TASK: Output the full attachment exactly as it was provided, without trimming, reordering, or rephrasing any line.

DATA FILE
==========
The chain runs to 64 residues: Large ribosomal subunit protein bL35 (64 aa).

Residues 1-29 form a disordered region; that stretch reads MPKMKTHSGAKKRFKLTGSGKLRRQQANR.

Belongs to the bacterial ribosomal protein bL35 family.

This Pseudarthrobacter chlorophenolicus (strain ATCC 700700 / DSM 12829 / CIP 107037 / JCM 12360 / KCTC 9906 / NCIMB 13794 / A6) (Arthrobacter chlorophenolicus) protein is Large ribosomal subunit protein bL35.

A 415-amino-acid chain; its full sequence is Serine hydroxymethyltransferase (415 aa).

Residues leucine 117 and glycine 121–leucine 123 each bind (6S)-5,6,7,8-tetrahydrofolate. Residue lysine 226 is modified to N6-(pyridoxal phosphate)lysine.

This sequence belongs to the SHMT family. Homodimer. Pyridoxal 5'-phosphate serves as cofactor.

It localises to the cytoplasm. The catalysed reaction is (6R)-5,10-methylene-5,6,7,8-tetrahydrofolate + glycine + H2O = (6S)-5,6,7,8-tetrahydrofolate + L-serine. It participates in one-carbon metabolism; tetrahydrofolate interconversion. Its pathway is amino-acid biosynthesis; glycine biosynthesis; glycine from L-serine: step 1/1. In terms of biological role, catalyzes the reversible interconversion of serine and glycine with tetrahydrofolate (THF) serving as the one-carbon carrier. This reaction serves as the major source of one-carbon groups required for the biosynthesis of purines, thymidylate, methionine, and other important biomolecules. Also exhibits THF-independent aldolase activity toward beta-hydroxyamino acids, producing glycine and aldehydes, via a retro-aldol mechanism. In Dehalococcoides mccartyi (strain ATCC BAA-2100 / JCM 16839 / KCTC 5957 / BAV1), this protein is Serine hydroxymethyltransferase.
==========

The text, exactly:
The chain runs to 64 residues: Large ribosomal subunit protein bL35 (64 aa).

Residues 1-29 form a disordered region; that stretch reads MPKMKTHSGAKKRFKLTGSGKLRRQQANR.

Belongs to the bacterial ribosomal protein bL35 family.

This Pseudarthrobacter chlorophenolicus (strain ATCC 700700 / DSM 12829 / CIP 107037 / JCM 12360 / KCTC 9906 / NCIMB 13794 / A6) (Arthrobacter chlorophenolicus) protein is Large ribosomal subunit protein bL35.

A 415-amino-acid chain; its full sequence is Serine hydroxymethyltransferase (415 aa).

Residues leucine 117 and glycine 121–leucine 123 each bind (6S)-5,6,7,8-tetrahydrofolate. Residue lysine 226 is modified to N6-(pyridoxal phosphate)lysine.

This sequence belongs to the SHMT family. Homodimer. Pyridoxal 5'-phosphate serves as cofactor.

It localises to the cytoplasm. The catalysed reaction is (6R)-5,10-methylene-5,6,7,8-tetrahydrofolate + glycine + H2O = (6S)-5,6,7,8-tetrahydrofolate + L-serine. It participates in one-carbon metabolism; tetrahydrofolate interconversion. Its pathway is amino-acid biosynthesis; glycine biosynthesis; glycine from L-serine: step 1/1. In terms of biological role, catalyzes the reversible interconversion of serine and glycine with tetrahydrofolate (THF) serving as the one-carbon carrier. This reaction serves as the major source of one-carbon groups required for the biosynthesis of purines, thymidylate, methionine, and other important biomolecules. Also exhibits THF-independent aldolase activity toward beta-hydroxyamino acids, producing glycine and aldehydes, via a retro-aldol mechanism. In Dehalococcoides mccartyi (strain ATCC BAA-2100 / JCM 16839 / KCTC 5957 / BAV1), this protein is Serine hydroxymethyltransferase.